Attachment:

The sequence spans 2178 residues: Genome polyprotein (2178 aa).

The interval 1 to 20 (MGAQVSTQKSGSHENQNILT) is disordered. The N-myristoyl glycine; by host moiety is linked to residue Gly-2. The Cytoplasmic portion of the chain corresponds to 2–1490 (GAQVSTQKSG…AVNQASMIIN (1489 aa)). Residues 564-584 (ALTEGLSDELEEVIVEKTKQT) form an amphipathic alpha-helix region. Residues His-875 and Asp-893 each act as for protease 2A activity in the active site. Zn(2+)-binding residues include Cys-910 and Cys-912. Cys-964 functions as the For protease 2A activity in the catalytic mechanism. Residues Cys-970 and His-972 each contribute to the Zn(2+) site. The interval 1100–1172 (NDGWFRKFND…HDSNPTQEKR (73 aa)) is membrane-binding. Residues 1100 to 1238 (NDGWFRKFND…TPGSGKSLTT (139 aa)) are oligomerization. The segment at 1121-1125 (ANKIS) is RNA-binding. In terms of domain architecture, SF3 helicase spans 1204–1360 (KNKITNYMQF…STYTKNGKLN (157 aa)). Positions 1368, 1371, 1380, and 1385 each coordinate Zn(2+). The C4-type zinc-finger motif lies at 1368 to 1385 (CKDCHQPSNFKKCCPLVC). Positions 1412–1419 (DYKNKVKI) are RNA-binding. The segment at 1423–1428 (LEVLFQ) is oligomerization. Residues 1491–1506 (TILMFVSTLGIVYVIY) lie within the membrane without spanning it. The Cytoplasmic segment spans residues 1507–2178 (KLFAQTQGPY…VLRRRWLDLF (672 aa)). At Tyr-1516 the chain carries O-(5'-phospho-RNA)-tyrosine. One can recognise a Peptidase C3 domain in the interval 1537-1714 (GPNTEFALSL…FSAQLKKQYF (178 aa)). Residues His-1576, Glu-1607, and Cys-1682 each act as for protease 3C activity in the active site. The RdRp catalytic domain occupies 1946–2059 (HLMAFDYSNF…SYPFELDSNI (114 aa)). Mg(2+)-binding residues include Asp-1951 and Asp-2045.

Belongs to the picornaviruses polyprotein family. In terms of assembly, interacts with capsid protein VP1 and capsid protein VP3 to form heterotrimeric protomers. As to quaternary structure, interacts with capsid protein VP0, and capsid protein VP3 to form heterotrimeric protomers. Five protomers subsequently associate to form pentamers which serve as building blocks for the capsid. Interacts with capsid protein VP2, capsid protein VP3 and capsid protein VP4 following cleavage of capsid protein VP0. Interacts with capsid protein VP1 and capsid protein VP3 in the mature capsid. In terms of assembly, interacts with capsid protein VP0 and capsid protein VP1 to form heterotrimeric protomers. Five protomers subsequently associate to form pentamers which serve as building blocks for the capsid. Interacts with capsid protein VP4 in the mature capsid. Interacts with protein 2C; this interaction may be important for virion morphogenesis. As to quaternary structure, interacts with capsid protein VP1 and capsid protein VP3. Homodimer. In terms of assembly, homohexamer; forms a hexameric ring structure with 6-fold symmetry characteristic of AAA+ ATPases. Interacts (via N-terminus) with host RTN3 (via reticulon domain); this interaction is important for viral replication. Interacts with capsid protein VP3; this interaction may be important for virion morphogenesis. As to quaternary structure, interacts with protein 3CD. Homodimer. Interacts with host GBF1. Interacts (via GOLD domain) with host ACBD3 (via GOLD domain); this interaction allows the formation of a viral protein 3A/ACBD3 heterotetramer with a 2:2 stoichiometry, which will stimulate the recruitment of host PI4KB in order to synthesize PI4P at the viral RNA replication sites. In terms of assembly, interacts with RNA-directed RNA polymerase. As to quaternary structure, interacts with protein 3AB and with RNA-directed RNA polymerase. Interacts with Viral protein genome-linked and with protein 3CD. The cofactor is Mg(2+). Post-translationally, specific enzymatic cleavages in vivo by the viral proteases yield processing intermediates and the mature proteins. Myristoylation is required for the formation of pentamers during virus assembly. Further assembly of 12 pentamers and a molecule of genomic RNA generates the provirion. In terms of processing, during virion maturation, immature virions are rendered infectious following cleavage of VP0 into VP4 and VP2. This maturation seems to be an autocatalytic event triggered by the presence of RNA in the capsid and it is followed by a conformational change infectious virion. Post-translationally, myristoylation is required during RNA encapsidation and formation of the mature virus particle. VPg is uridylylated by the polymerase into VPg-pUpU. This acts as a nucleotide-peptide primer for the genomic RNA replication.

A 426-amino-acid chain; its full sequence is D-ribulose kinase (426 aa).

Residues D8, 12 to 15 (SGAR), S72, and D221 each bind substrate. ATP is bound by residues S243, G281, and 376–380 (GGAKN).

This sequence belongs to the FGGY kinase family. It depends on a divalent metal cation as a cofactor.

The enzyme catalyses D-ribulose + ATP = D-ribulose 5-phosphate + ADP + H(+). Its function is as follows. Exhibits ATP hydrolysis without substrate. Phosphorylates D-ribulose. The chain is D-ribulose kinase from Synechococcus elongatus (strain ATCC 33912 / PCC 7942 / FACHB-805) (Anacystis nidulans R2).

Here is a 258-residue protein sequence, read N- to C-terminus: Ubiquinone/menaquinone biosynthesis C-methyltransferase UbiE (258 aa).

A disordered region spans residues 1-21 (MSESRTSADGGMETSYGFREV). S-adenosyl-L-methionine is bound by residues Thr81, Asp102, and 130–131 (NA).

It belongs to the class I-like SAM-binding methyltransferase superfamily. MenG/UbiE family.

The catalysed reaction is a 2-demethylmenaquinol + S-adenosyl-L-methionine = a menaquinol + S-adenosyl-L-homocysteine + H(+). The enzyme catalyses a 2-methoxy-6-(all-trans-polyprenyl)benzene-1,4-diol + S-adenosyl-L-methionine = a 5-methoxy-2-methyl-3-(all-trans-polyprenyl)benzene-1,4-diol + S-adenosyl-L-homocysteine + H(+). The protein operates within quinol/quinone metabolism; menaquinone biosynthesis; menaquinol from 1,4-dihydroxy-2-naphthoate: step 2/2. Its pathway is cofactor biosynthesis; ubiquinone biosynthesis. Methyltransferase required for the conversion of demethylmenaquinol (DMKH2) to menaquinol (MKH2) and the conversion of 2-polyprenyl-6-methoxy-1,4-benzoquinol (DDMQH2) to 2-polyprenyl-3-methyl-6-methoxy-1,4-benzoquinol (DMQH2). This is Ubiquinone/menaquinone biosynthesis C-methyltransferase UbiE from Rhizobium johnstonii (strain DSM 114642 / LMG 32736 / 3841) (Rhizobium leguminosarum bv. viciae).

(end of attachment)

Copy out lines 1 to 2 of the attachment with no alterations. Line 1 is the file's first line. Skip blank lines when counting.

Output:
The sequence spans 2178 residues: Genome polyprotein (2178 aa).

The interval 1 to 20 (MGAQVSTQKSGSHENQNILT) is disordered. The N-myristoyl glycine; by host moiety is linked to residue Gly-2. The Cytoplasmic portion of the chain corresponds to 2–1490 (GAQVSTQKSG…AVNQASMIIN (1489 aa)). Residues 564-584 (ALTEGLSDELEEVIVEKTKQT) form an amphipathic alpha-helix region. Residues His-875 and Asp-893 each act as for protease 2A activity in the active site. Zn(2+)-binding residues include Cys-910 and Cys-912. Cys-964 functions as the For protease 2A activity in the catalytic mechanism. Residues Cys-970 and His-972 each contribute to the Zn(2+) site. The interval 1100–1172 (NDGWFRKFND…HDSNPTQEKR (73 aa)) is membrane-binding. Residues 1100 to 1238 (NDGWFRKFND…TPGSGKSLTT (139 aa)) are oligomerization. The segment at 1121-1125 (ANKIS) is RNA-binding. In terms of domain architecture, SF3 helicase spans 1204–1360 (KNKITNYMQF…STYTKNGKLN (157 aa)). Positions 1368, 1371, 1380, and 1385 each coordinate Zn(2+). The C4-type zinc-finger motif lies at 1368 to 1385 (CKDCHQPSNFKKCCPLVC). Positions 1412–1419 (DYKNKVKI) are RNA-binding. The segment at 1423–1428 (LEVLFQ) is oligomerization. Residues 1491–1506 (TILMFVSTLGIVYVIY) lie within the membrane without spanning it. The Cytoplasmic segment spans residues 1507–2178 (KLFAQTQGPY…VLRRRWLDLF (672 aa)). At Tyr-1516 the chain carries O-(5'-phospho-RNA)-tyrosine. One can recognise a Peptidase C3 domain in the interval 1537-1714 (GPNTEFALSL…FSAQLKKQYF (178 aa)). Residues His-1576, Glu-1607, and Cys-1682 each act as for protease 3C activity in the active site. The RdRp catalytic domain occupies 1946–2059 (HLMAFDYSNF…SYPFELDSNI (114 aa)). Mg(2+)-binding residues include Asp-1951 and Asp-2045.